A: I have had a Hall-of-Fame vote since the 2005 election as a 10-year member of the BBWAA. I did not vote for Bert Blyleven for the first five ballots. I had my mind changed on Blyleven after reading carefully the various e-mails and releases sent out by his supporters. He came close this year and I will vote for him again next season. Part of the reason that I changed my mind on Blyleven is that it seemed as the years went by that his career numbers of innings pitched, complete games and strikeouts would not be equalled by too many future starters in this wimpy pitch-count world.
In addition to wins, I would like to believe that a Hall-of-Famer over the course of his career was at least the ace starter on his own pitching staff and was one of the most respected and recognized pitchers of his own era. That is a reason I did not vote for Don Sutton, even though he got to Cooperstown despite me. And I respect Sutton as a Hall-of-Famer and congratulate him which is a far cry from many of today's generation of teeth-grinding baseball fans who seem to take it personally when someone gets in that they don't agree with – like Andre Dawson.
Q: Hey Richard, what are the chances Brian Dopirak earns a spot this year? If you had to choose - Scott Downs or Jason Frasor? Jays over/under 70 wins in 2010?
R.N., San Francisco
A: Over the course of time after being in Florida at major-league training camp every spring since 1978, I believe I can look at the young players in uniform in their first camp and make a prediction on whether they are major-leaguers or not. It's all in the way they carry themselves, the way they interact with the veterans and coaches, the way they handle the big-league scene, acting as if they belong without realizing they're being observed. It's in the quieter moments that you can tell the most. Using that criteria, Dopirak is a major-leaguer. However, numbers work against him on the depth chart. In fact, often when you get a reputation as a good minor-league hitter, it stays with you and you are treated merely as an insurance policy. For a good example see Randy Ruiz who ranks above Dopirak on the depth chart and stands in his way. But I like the 26-year-old Dopirak if he ever gets a chance.
As for the closer role, ever since Jason Frasor became confident in his third pitch he has been a solid ninth inning option. Downs was given the opportunity to close after B.J. Ryan left, but his strength is in getting hitters to chase his sweeping breaking ball and that's a dicey ninth-inning talent if you're looking for lights out. However, referring to the Dopirak observation, Frasor has some of the worst body language in the history of closers. With an over/under at 70, I would take the under, but it will be close and the over may look like a slam dunk at the halfway mark. BEWARE THE WALL.
Q: Before the season starts and we focus on the Jays, I wanted to ask about a ridiculous comment I keep hearing about Roy Halladay. Everyone in the US media keeps saying that Halladay is only a small improvement over Cliff Lee. Cliff Lee pitched great last year, but he also pitched against inferior opponents to what Halladay has dominated year after year. Am I missing something here? I predict a 21-23 wins from Doc this year with an ERA below 2.50.
Jason Sinnarajah, Sydney, Australia
A: I also cannot believe the comments about only a “small improvement” between Halladay and Lee. Maybe there is something to that complaint about pitching in Canada and being out of the public eye. None of the national baseball media in the States seems to go out of their way or make a day trip to find a regular season Jays game and in terms of nationally televised games in the U.S., the Jays are only on if they are a Yankee or Red Sox opponent. Prediction for Halladay if he remains healthy for the Phillies: 25-7, 2.90 ERA in 248 innings.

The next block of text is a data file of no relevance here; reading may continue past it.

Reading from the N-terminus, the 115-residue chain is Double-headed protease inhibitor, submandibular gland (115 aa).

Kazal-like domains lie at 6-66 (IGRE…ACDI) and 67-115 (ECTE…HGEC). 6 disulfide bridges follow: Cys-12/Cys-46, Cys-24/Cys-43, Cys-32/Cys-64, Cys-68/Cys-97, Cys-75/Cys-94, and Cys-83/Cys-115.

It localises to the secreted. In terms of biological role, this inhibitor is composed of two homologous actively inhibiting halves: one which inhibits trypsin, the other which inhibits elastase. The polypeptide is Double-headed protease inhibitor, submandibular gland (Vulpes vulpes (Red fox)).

Q: Romero and others mentioned last year that Halladay led by example with his work ethic, and his calm demeanour and approach to the game were stabilizing factors. Is this simply meaningless 'sports interview' filler or is it an important point? Considering the youth of the Jays pitching staff, how important is it for them to sign a veteran starter who can provide some stability for the younger guys? I'm not talking about an ace, but just a solid, experienced major-league starter.
Chris Penney, Ottawa
A: I had the opportunity to speak with coach Brian Butterfield on Tuesday. He and Halladay were notorious at spring training for being the first two guys in the weight room every day even before sunrise. As such, they developed a friendship. Butter had this to say about Halladay.
“He's the best I've ever been around. I'm going to miss him. You feel great that you had an opportunity to be around him and watch him on a daily basis. Even on the days that he didn't pitch it was fun watching him in the weight room and doing his (bullpen session) and watching his (pitchers' fielding drills). When we did our fielding stuff on the back field, Doc always set the tone on whatever we did. If we did a bunt defence, he'd be the first one out on the mound and he would set the tone instantly. He would fire off the mound and throw a strike, a bullet to third base. You'd kind of look around at the kids and the place would be quiet. All the pitchers would say, 'Well, I guess this is the way this drill is going to go.' It would help you as a coach. It would help you as a team.”
That speaks volumes about how much they will miss him. As of this moment, there is no veteran starter in the mix to show the way, but a bunch of these Jays' pitchers are smart enough to remember what Halladay brought to camp and try to emulate that ethic.
Q: Richard: If the Jays are unable to make a trade for Lyle Overbay, have they considered trying him at third base for the interm? After all, he has the appearance of a third baseman, (Roy Howell, Wade Bogs, Mike Schmidt).... Don't get me wrong, I'm not saying he's a future hall of famer, just that his bat could come in handy. Can he make the throw across the diamond? Or is he too slowfooted? Or is it a lefthanded thing? Thanks for the informative Blog.
Big Ken Burns, Matheson
A: People have told me I have the appearance of a millionaire, but no. Even though Overbay does everything else righthanded – writes, signs autographs, shoots hoops, bowls, etc. -- he throw a baseball lefthanded which precludes him from playing third base in the majors. The only lefty third baseman I saw in a major-league game was current Red Sox manager Terry Francona playing for the Expos on October 6, 1985. He entered the game at Shea Stadium in the fourth inning and played four innings at third before being replaced by Vance Law. He loved it. It never happened again. It's all about the footwork and having to turn completely to make a throw to second base...less so to first.